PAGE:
KidPhone: helpful app to teach your kids their phone number
bright hub education: fabulous list of ways to help preschoolers learn their phone number

Teaching your little ones their phone number is SO important for safety reasons- hopefully some of these resources will help you accomplish this task!! These bracelets would be great to take anywhere your kids might get lost- amusement park, fair, zoo, airport, beach, etc!

Happy Teaching!

Summer Bucket List: Vinegar Fun

We are still going strong on our summer bucket list and have had a blast (literally!) playing with vinegar and baking soda! Here are some of the fun science projects we have done and links to the creative minds behind them.

Exploding Bags

Both my daughter and I loved this activity! It was fun to watch regular plastic bags expand and pop. We could of done this activity 20 more times but unfortunately we ran out of plastic baggies. I highly, highly recommend doing this with your kids!!! Visit All Things Beautiful for a great step by step tutorial for this amazing activity.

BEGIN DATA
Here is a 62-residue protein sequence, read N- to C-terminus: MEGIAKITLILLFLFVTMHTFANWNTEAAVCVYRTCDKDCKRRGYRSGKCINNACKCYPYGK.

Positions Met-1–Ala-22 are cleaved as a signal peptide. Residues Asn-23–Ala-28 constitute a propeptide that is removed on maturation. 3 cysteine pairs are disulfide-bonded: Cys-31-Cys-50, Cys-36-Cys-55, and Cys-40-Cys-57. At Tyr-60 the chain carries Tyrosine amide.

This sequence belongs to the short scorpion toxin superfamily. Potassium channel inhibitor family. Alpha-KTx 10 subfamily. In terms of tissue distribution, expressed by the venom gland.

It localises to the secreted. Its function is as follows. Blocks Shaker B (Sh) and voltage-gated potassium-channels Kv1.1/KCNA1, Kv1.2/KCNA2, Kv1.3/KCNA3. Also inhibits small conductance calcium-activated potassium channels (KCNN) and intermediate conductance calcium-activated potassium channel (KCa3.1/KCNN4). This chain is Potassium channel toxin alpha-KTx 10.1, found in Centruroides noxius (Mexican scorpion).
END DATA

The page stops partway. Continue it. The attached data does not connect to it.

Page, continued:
Fizzy Painting

If your child loves art and science- this is a must-do activity for you! It was fun to create and mix colors and watching the baking soda and vinegar reaction. Check out the tutorial on We Made That.

Expand a Balloon

I love it when I have just as much fun doing kid projects as my little girl! I was both amused and amazed watching balloons expand with the power of vinegar and baking soda. Visit Mom to 2 Posh Lil Divas to see how to make this happen!

Summer Bucket List: Melting Crayons, Painting with Water, and Bathtub Paints

We have had fun completing some of our Summer Bucket List activities. I thought I would share a few of our favorites so far!

Melting Crayons:

Play Create Explore posted a fabulous art project using crayons and a candle warmer. You should check out her site- she has some great ideas!

Painting with Water:

This is a wonderful and EASY way to keep your little ones busy for a few minutes (maybe longer if your child loves painting!). Using water and a paintbrush, your child can paint away on the sidewalk and magically watch their artwork evaporate!

Bathtub Paints:

When I saw this idea on pinterest from Having Fun at Home, I was in love with the bright colors…. and the idea of making a mess in a small contained area that can easily be washed clean. It’s super easy to create (food coloring and shaving cream) and my daughter loved it!  I have read some comments online that the food dye can stain grout- we don’t have a tiled tub so that wasn’t an issue for us. It did make the bathwater black… so be prepared to give your child a second bath!

Hope you all are having a great summer! Happy teaching and playing! 🙂

Summer Bucket List